How Diabetes Got Him Back in the Swing of Things

Kevin Bush was always active in athletics. He played both organized and back yard football and baseball with friends growing up in Thomasville and, ultimately, in high school for the Bulldogs.

As a junior, he led the region in receiving yards for the Bulldogs. Once out of high school, his love for sports remained, and Bush turned to softball and golf. While Bush remained active, he also loved fried foods, bread with every meal, and good ole sweet tea.

“I was drinking gallons of sweet tea like it was going out of style, and I was eating a lot of fried food,” he said. “I loved fried food.”

Fast forward to 30 years later. It was 2013, and Bush was 47 years old. Married with children, he understood the need to stay active, plus he had always enjoyed sports. He had evolved into an active golfer, playing as much as he could. Then, one day, Bush noticed a constant pain in his elbow that didn’t seem to go away with over-the-counter
pain medicine.

He decided to go to the doctor to get it checked out. The doctor quickly diagnosed Bush’s condition as “tennis elbow,” which is fairly common with anyone making a repetitive motion with either arm- as in tennis or golf.

However, the doctor didn’t stop with the tennis elbow diagnosis. He asked Bush when he had his blood checked last. Bush mentioned that it had been several years ago since his blood had been tested whenever he and his wife got married. Bush didn’t understand the question.

“I asked him why he needed to check my blood for just tennis elbow,” Bush said. “He told me it was just something he wanted to check while I was there in his office.”

It wasn’t long before the doctor came back with some startling news. The doctor told him he had diabetes. Bush was shocked. “I couldn’t believe what I was hearing,” he siad. “Here I was in the doctor’s office wanting to get my elbow checked, and he’s telling me that I have diabetes. I just couldn’t believe it.”

The doctor told Bush that his blood sugar was 246, and he was going to test his AC1 level, which would take a few days for the results to come back. However, he was fairly certain that Bush had diabetes. Sure enough, Bush’s AC1 level was 7.2, which confirmed the doctor’s initial diagnosis that Bush indeed had Type 2 diabetes. Did the doctor see something other than the tennis elbow that made him suspicious about Bush maybe having diabetes?

“If he did, he never told me,” Bush said. As a person with Type 2 diabetes, he wouldn’t need insulin shots but would instead take prescription medication, along with changes to his diet, to control the blood sugar levels, and in turn, diabetes. The doctor prescribed Metformin for Bush to control blood sugar levels. He also suggested changes in his diet, which, along with the medication , would bring Bush’s blood sugar levels back down to an acceptable range.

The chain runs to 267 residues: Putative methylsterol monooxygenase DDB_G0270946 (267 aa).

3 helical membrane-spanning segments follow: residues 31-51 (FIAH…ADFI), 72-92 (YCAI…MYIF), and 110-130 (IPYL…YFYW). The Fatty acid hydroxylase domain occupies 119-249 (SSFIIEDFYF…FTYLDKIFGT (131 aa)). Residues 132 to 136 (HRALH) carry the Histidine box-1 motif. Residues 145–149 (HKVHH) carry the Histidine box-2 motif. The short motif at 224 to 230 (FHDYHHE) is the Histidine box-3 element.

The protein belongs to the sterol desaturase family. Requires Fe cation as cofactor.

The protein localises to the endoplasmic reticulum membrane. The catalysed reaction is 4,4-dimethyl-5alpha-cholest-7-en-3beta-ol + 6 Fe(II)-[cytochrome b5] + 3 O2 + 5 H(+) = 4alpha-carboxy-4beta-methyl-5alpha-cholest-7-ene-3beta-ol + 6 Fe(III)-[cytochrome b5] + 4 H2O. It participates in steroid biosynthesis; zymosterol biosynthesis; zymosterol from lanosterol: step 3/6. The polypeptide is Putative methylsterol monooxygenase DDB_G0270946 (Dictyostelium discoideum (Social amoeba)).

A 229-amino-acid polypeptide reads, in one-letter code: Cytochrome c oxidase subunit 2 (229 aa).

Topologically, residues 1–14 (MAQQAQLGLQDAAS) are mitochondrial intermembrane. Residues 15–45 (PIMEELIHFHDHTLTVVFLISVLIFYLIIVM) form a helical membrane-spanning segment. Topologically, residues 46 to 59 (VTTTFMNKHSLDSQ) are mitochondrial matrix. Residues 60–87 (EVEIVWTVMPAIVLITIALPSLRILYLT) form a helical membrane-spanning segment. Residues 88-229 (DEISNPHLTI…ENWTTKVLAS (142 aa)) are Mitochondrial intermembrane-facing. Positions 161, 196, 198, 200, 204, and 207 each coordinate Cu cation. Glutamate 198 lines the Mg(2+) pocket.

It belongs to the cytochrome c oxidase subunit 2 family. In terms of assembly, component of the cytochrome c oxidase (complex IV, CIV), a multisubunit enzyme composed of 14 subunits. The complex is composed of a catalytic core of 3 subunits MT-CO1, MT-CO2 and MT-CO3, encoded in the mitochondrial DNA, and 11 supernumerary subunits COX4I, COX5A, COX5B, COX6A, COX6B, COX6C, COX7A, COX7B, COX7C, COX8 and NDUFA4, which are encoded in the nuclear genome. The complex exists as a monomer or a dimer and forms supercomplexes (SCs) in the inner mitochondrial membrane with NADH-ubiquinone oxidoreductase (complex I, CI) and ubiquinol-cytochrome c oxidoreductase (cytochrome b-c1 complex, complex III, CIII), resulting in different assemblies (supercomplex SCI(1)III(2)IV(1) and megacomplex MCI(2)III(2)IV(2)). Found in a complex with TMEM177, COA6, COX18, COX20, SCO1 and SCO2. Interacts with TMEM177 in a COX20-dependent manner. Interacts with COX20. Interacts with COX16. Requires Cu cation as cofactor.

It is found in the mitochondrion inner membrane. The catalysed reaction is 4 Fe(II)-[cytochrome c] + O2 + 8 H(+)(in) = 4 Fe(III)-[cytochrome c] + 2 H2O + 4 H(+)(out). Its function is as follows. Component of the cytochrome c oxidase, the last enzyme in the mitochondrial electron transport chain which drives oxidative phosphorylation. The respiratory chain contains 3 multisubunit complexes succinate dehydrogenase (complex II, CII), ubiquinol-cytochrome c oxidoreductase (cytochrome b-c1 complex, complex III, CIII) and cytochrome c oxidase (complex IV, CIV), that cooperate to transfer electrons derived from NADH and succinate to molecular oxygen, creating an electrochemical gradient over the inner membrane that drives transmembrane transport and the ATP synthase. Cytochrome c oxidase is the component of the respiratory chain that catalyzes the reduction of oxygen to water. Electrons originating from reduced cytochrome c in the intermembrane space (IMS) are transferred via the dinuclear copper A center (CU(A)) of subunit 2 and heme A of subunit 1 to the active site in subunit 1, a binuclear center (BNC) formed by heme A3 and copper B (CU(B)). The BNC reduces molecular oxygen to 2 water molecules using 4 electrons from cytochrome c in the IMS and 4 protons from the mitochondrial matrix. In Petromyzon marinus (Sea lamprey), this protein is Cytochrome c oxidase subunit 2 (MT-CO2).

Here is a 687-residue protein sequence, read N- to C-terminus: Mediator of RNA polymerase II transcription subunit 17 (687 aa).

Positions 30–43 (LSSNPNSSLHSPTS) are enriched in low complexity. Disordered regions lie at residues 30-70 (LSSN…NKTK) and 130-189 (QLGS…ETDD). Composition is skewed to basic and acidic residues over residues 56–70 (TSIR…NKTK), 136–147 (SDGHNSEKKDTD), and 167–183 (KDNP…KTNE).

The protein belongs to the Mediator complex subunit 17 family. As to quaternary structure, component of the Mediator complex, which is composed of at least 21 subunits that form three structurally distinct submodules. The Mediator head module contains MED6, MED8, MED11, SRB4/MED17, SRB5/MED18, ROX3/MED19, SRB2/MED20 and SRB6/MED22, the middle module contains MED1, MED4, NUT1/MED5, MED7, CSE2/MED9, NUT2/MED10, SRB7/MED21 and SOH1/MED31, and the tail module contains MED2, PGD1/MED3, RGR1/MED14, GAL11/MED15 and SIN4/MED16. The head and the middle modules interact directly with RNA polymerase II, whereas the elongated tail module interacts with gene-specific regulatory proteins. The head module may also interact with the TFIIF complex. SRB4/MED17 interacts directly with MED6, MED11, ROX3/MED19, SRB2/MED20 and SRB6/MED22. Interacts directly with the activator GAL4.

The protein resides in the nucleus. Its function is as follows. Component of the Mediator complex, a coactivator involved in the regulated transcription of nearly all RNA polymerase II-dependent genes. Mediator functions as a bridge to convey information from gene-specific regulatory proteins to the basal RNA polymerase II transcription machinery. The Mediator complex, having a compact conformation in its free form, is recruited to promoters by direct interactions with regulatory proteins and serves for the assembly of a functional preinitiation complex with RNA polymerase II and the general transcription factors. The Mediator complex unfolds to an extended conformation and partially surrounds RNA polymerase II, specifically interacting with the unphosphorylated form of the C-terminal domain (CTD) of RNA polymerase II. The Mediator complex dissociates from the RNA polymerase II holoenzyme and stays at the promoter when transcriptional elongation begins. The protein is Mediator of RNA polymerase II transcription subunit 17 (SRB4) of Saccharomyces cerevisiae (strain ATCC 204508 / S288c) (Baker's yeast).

The whole episode was a bit of a shock to Bush.

“I had no family history of diabetes,” he said. “But I had always heard that you could eat your way to diabetes, and I did.”

There were also his family responsibilities that he had to consider. With a wife and as a father of four, Bush knew that he had to change the way he ate to make sure he would be around for them, and beyond. With his wife, Martha, they have Jason, 19; Bailey, 15; and twins Nathaniel and Ethan, 8.

Bush explains that the diet changes have taken some effort, which meant stopping some of the foods that he so dearly loved. He had to cut out the bread and the sweet tea. In August, Bush went on the Keto diet. That involves eating all the meat he wants, but no bread or sweets.

“I have cut out all carbs,” he said. “Some vegetables are OK, and some aren’t.”

With this regiment of taking the prescribed medication along with changes in his diet, and as a father of young children, it’s the most crucial thing in his life.

“I had to make changes with my diet, and it hasn’t been easy,” he said. “But, it’s all worth it now that I’ve been able to go out and play with my boys now. I’ve got more energy than I’ve ever had, and I need it to keep up with my little rascals.”

There is a chance that Bush may be able to control his diabetes with the ongoing dietary changes only. He will know soon.

“I go back to the doctor in the next couple of weeks, and he may either reduce my dose or take me off altogether,” Bush said.

Whether it’s with or without the medicine, Bush knows he’ll do whatever it takes. After all, he must make sure he’s there for those little rascals.

What are the symptoms of type 2 diabetes?

Blurry Vision
Increased Frequency and Volume of Urination
Increased Hunger
Increased Thirst
Tingling, Numbness, or
Pain in the Feet or Hands
Sores, Cuts, and Bruises
That Are Slow to Heal
Weight Loss

Written by: Phil Jones | Photography by: Eric Vinson

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